Why Human Beings Learn best through Experience

Emily Comedis's image for:
"Why Human Beings Learn best through Experience"
Image by: 

People learn best from experience because experience is the only doorway for learning. Experience is a cause, as well as an effect of learning. Experience is probably the best teacher, because there is no other available teacher other than experience. But we must not limit experience to experience per se, because some people became great by taking time to learn from experiences of others.

We should not be confused and compare knowledge gain from academe with that knowledge from experience per se. They are both learning through experience, however, situated at different dimension. Some of us cannot learn unless they experience first the abstract form of a concept (theory), while others learn quicker, if they experience first the concrete form of a concept (application). This shows that the difference lies on the learner, not on the learning process.

A microscopic view of learning process will elucidate this matter. Learning is highly associated with brain development. Some of us have either right or left brain hemisphere as dominant portion of the brain. People with a more developed left cerebral hemisphere of the brain, has greater preference for reasoning and thinking. On the other hand, people with a more developed right cerebral hemisphere of the brain are more imaginative and creative. Yet, some people have developed both hemispheres of the brain. Hence, during learning process, their attention can either be distributed or focused.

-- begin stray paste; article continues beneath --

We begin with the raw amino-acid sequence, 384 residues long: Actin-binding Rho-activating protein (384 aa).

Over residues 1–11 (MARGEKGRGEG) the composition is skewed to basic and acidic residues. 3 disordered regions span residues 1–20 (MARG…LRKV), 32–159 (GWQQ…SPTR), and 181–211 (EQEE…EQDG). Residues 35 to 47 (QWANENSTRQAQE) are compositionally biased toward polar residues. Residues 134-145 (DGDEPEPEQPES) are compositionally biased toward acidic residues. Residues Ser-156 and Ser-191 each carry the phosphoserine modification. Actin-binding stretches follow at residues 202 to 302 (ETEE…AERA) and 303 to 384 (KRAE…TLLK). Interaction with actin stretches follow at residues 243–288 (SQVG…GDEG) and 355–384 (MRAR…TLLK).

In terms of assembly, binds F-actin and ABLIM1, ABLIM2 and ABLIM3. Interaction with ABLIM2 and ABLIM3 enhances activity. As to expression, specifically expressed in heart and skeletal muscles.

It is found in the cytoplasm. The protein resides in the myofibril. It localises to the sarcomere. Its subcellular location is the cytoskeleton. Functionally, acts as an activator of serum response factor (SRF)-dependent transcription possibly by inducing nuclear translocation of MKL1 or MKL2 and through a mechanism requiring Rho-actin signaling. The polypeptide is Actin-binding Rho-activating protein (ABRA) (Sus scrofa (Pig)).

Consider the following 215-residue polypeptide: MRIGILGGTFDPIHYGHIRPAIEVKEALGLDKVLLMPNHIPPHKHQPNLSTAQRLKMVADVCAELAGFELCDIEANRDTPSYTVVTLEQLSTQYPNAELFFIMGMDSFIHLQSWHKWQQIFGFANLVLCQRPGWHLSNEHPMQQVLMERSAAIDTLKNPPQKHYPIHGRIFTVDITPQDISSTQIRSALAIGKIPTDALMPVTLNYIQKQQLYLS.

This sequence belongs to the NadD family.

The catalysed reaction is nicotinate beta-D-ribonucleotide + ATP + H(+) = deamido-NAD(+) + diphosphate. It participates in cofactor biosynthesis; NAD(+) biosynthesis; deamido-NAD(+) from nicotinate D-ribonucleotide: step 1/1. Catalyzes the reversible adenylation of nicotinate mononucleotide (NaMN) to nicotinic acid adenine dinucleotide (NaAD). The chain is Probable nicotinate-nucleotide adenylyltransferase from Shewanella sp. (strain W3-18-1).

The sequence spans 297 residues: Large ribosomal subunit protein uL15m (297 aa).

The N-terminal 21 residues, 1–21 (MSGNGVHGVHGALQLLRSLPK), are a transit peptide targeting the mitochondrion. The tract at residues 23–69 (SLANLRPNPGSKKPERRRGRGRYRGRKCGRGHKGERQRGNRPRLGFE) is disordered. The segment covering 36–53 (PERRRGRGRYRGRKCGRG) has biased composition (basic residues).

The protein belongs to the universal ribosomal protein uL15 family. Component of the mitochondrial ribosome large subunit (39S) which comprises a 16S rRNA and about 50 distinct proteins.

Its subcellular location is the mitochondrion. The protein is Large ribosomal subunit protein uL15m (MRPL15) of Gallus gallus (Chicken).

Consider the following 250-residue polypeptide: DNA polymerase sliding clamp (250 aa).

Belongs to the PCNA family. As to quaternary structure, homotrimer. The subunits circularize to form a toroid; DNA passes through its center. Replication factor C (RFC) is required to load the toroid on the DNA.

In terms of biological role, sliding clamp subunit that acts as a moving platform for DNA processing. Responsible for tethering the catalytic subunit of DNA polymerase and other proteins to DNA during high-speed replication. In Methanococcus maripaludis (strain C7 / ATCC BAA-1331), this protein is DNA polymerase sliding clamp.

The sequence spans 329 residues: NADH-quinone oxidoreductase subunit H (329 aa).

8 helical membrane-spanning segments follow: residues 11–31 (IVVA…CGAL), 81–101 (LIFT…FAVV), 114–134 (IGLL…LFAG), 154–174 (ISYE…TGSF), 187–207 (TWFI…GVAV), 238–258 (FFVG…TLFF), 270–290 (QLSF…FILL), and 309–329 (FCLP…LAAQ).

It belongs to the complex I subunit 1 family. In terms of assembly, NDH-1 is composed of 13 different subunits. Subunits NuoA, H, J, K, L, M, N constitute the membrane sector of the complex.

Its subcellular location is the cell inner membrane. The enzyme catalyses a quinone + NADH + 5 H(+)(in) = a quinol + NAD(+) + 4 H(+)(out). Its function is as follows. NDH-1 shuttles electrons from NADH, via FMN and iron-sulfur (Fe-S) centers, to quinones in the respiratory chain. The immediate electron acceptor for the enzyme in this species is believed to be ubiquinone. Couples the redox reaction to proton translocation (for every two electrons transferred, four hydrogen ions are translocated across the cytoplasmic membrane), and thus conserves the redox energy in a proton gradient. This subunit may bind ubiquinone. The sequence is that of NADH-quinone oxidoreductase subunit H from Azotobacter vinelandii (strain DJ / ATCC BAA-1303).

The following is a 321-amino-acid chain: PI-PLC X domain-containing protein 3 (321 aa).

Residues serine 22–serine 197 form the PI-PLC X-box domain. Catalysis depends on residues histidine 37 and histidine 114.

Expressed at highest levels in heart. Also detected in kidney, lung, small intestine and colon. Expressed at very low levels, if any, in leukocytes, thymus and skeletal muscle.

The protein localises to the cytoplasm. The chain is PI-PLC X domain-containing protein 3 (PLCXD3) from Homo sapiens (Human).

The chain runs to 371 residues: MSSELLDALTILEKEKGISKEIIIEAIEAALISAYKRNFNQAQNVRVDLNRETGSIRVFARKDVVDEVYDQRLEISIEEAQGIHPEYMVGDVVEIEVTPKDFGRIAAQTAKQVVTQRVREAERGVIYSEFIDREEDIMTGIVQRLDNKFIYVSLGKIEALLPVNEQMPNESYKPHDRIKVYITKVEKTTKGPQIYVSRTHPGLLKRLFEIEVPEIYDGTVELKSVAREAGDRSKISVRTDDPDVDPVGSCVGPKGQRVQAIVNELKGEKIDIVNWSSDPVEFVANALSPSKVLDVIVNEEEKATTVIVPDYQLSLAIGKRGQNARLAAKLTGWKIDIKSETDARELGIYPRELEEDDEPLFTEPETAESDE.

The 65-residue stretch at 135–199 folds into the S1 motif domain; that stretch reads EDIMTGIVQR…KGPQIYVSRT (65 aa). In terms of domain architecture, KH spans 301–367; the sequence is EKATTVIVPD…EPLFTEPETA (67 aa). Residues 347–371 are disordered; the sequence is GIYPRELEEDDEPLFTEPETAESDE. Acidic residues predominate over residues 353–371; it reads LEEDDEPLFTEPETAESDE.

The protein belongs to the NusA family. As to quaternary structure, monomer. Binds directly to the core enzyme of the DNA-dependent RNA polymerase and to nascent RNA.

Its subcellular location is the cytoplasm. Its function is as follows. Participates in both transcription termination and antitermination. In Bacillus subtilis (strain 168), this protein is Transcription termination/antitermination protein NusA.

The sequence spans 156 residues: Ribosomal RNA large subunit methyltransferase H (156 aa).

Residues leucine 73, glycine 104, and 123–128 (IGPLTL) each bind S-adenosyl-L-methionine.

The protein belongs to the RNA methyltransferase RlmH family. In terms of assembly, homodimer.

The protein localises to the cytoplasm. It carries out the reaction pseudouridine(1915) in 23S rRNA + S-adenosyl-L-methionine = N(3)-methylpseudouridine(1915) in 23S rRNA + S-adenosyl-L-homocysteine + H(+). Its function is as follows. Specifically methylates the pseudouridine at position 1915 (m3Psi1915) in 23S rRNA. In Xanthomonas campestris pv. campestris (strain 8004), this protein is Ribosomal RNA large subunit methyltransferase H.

This means that when two persons who are experiencing the same thing, may be learning different concept because our brain is selective in learning a something, depending on which brain hemisphere is dominant. In cognitive psychology, theories of learning have been design to reduce the gap among learners in learning process. These theories enumerates at least twelve paradigms; constructivism, behaviorism, developmental theory, brain-based learning, observational learning, learning styles, multiple intelligence, right brain/left brain thinking, communities of practice, control learning, neuroscience, and social cognition. Among these theories, experience is not mentioned, because these theories are all learned only via experience, whether holistic or atomistic.

However, some experiences are privileged and therefore, are not available to everyone. Not everyone can experience being a king, even if we all wanted to. We cannot all experience flying into the moon. Our brain may be capable of learning everything, but our life condition may limit our experience, thus learning may be restricted as well.

After understanding the flow of learning and experience, it should follow that learning and experience are not dichotomy. They are functioning side by side. Thus all experience guarantees that a lesson will be learned, and practice will be gained.

How to maximize learning? By learning from experiences of others because others have more experience, and they may even have better experience than us. Abstracting and applying lessons gained from rich experiences of others will make us wiser, because we do not need to undergo the same rigor caused by mistakes they had gone through. Where to find their experiences? There are books, the people around us, the school, everywhere and everyone can become experiential learning for others.

More about this author: Emily Comedis

From Around the Web